5. The S.E.C. has a hard time of letting go because there are annual reports required even AFTER the raise has been completed. That’s right. Even after an issuer has finished their raise, Regulation Crowdfunding requires that the issuer provide an annual report on Form C-AR no later than 120 days after the end of its fiscal year….each year. Now, there are 5 triggering events in which issuers are no longer required to do annual reporting; in which case they are to file a notice on Form C-TR terminating their reporting requirements. I’d advise marking calendars and giving this task to the head compliance officer. Remember that non-compliance with Regulation Crowdfunding or a violation can prevent an issuer from using it in the future so issuers want to make sure they are 100% compliant. (Source: Regulation Crowdfunding: A Small Entity Compliance Guide for Issuers, published May 13, 2016, 3(e))
  6. You can’t go posting your offering terms on your social media page…and other things you cannot do online. Before you think that you can post your offering terms on your Facebook or LinkedIn page, get that vision out of your mind. An issuer cannot advertise terms of the Regulation Crowdfunding offering except for a notice that directs potential investors to the crowdfunding portal, the one portal that is required to be S.E.C. registered and FINRA certified. Once on the intermediary platform, the issuer is then allowed to communicate with investors and potential investors about the terms of the offering. I know it’s very tempting for issuers to get very excited and want to blast their offering out to the world, especially millennials like myself who live on social media, but seek legal counsel and craft a message that is intriguing but doesn’t violate the rules of Regulation Crowdfunding. (Source: Regulation Crowdfunding: A Small Entity Compliance Guide for Issuers, published May 13, 2016, 4)
  7. Count your investors! That’s right—count them individually. Section 12(g) is the Exchange Act requires issuers with total assets or more than $10MM ($25MM if you are using Regulation Crowdfunding) AND a class of securities with more than 2,000 record holders or 500 who are not accredited to register with the S.E.C. (Code word for expensive and time consuming) There are 3 ways to PREVENT your investors from being counted towards those magic numbers if you are using a Regulation Crowdfunding exemption to raise capital. Make sure you meet those requirements because I ASSURE YOU—you don’t want to trigger registration requirements. You can shift that burden to your intermediary crowdfunding portal but as you can see from No. 8 below, you will need to do your due diligence to make sure the crowdfunding portal is doing what it needs to do to be compliant as well. (Source: Regulation Crowdfunding: A Small Entity Compliance Guide for Issuers, published May 13, 2016, 6)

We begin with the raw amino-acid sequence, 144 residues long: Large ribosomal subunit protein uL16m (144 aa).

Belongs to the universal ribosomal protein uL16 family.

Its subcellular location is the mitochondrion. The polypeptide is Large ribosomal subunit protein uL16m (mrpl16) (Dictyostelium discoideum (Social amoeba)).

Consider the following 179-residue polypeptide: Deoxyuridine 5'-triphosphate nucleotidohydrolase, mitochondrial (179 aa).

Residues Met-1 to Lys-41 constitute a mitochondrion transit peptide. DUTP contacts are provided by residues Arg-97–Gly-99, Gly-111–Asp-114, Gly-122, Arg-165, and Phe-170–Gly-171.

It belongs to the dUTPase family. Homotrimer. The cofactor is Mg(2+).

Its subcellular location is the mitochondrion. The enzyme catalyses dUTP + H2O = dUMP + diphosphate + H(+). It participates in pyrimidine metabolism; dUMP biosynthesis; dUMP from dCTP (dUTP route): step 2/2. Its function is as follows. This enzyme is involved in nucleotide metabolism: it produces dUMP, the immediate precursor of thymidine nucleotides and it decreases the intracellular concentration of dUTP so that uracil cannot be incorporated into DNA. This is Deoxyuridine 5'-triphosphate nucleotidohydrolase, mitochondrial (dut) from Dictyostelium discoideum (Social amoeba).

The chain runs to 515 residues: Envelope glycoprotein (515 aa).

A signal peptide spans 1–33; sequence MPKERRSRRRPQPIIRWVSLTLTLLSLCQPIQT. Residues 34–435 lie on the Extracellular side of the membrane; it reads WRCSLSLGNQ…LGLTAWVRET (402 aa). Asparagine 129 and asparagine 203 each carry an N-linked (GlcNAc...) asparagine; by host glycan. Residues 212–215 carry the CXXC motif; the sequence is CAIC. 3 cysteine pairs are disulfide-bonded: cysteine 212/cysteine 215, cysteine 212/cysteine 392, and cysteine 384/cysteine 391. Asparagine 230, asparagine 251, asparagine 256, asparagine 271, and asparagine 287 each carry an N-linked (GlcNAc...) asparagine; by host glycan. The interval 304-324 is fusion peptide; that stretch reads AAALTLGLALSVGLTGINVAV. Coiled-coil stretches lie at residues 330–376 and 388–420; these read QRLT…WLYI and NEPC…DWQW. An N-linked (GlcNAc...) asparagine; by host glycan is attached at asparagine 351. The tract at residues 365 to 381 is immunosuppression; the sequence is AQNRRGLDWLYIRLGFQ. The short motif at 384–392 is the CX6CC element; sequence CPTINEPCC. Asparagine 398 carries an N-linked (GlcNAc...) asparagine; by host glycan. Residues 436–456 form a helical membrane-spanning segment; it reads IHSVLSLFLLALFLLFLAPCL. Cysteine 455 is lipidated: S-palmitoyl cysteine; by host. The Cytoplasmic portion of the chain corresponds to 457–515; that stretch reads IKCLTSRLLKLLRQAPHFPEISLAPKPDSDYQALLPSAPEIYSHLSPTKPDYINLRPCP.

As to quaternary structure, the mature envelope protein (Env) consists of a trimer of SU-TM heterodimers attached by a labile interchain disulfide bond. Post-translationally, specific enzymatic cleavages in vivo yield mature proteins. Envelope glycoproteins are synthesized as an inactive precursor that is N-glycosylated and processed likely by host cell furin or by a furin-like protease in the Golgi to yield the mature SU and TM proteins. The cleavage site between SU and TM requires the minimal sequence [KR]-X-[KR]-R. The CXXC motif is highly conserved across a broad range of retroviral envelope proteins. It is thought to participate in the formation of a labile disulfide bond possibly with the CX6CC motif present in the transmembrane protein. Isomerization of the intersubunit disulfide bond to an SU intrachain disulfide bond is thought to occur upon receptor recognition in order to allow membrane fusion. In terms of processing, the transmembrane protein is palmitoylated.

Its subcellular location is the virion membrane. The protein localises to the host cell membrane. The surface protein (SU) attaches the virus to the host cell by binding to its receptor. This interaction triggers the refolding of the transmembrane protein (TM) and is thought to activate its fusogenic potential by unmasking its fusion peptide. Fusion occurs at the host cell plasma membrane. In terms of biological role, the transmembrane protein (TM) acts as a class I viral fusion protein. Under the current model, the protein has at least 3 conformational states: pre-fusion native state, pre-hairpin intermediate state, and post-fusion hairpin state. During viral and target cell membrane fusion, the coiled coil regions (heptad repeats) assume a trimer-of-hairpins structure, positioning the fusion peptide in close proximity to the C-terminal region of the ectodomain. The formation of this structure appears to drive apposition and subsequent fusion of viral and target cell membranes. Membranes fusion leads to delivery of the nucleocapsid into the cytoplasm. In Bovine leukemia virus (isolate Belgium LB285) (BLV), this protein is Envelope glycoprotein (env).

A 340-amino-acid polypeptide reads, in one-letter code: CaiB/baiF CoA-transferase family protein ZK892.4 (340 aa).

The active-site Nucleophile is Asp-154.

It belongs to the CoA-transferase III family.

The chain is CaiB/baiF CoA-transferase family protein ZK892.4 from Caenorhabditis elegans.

8. Beware of bad people—and that includes a lot of people. One of the ways to get disqualified from using Regulation Crowdfunding is a “bad actor” disqualification from a “covered person” that experienced a “disqualifying event.” (I put those in all quotes because they all have very specific definitions.) You’d be surprised who is a “covered person” who can disqualify a company totally from using Regulation Crowdfunding. For example, the issuer including its predecessors and affiliated issuers, directors, officers and general partners, promoters, persons compensated for soliciting investors, and beneficial owners of 20% or more to name a few. So be careful who you invite on your team—one wrong move and they could disqualify you from using Regulation Crowdfunding now or in the future. The good thing is that no bad acts will be included in the look back period prior to May 16, 2016 and there are safe haven provisions. But don’t get sloppy—still do your homework on potential team members. (Source: Regulation Crowdfunding: A Small Entity Compliance Guide for Issuers, published May 13, 2016, 7)

As always, I encourage you seek knowledgeable counsel BEFORE you make the decision to do ANY private placement offering, but especially Regulation Crowdfunding since its a new and unchartered territory of securities law. Remember that the world of securities law is highly regulated and rule specific— it’s not an area of law to “play lawyer” in even for other lawyers who don’t have knowledge about this area.


I am Dar’shun Kendrick, Private Securities Attorney and Owner of Kendrick Law Practicehelping businesses raise capital the LEGAL way. We work with “for profit” companies seeking to raise $250,000 or more through private capital (including crowdfunding) that have a line item budgeted for legal services.We do NOT find investors or introduce companies to investors; that is the job of “broker-dealers” and we are prohibited under federal securities law from doing so.  I have 2 B.A.s from Oglethorpe University, a law degree from the University of Georgia and an M.B.A. from Kennesaw State University. View past and upcoming speaking engagements and request me to speak to your organization.